Good news for lazy people: We’re one step closer to buying furniture that will assemble itself. I know, I know, we’ve heard this before. We’ve been teased with tiny self-building chairs and phase-changing materials that might someday eliminate the need for a toolbox. But this time it’s for real.
In its most recent project, MIT’s Self-Assembly Lab joined Italian design studio Wood-Skin to create the Programmable Table, which transitions from flat to fully built with a gentle tug. The goal was to find a way of shipping a flat-packed piece of furniture that would spring to life, like a pop-up book, when taken out of its box.
In the video, you see a hand gently bump a half-erect table causing it pop upright. In another clip, a man gives a flat table a gentle tug and, voila, the legs pull inward to create a self-stabilizing shape. Tibbits says when the legs are fully stabilized, the table is strong enough for a grown man to stand on.Milling out the skeleton of the table. Wood-Skin
To understand how the Programmable Table works, you must first understand how Wood-Skin makes its product, which is best described as a sheet of wood that behaves like fabric. Each piece of Wood-Skin is comprised of three layers: Two pieces of wood sandwich a layer of a strong, flexible synthetic textile. Using patented software, the designers generate complex tessellated geometries that fold into shape, like origami. This computer-generated pattern is milled into the wood, creating creases that allow the material to bend thanks to the textile hidden within. “Every line you see is a hinge,” says CEO Giulio Masotti. Where you put those hinges determines what shape is made.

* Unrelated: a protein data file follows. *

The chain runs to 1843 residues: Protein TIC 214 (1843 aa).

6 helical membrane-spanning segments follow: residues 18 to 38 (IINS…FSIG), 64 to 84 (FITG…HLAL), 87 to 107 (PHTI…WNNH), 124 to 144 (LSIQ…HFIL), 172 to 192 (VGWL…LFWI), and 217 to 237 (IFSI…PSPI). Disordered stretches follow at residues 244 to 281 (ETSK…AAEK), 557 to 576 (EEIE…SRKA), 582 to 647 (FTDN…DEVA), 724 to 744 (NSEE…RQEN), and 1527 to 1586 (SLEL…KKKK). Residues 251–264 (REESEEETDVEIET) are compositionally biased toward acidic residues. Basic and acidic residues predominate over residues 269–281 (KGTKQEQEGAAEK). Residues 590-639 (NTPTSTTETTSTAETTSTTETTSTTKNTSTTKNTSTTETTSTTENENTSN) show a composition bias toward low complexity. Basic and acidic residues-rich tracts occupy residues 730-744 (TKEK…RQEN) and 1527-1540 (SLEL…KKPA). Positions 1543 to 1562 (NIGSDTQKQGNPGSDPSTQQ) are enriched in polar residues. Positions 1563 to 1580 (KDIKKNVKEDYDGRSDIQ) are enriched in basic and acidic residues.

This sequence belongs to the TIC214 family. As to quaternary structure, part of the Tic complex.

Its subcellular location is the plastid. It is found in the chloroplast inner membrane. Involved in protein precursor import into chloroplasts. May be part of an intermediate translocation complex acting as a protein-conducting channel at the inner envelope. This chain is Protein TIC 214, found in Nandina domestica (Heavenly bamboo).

The Programmable Table uses this same process, but replaces uses an elastic textile pre-programmed to pull the wood skeleton into shape once it’s out of the box. Tibbits “programs” the textiles, first by stretching them and then applying a sort of skeleton that dictates how the textile will behave.
“If you stretch textiles then release it, it will just jump up in a ball or some messy thing,” Tibbits says. “You have to figure out shapes and mechanisms that allow it to transform in a predictable way.” In the case of the Programmable Table, the skeleton is its wood frame. Pulled taut, the fabric lays flat, but when introduced to energy—say, a nudge or a tug—the textile springs into its originally programmed shape, kind of like releasing a taut rubber band.
The table is the most realized example of Tibbits programmable textile work, and hints at a future where assembling flat packed furniture will be as easy as pulling it from the box. Masotti says Wood-Skin plans to commercialize the table and wants to use the same concept to design chairs, shelves and bigger tables. When that will happen is yet to be seen, but you it’s not hard to see the appeal. As Masotti aptly put it: “Anything that moves by itself seems like magic.”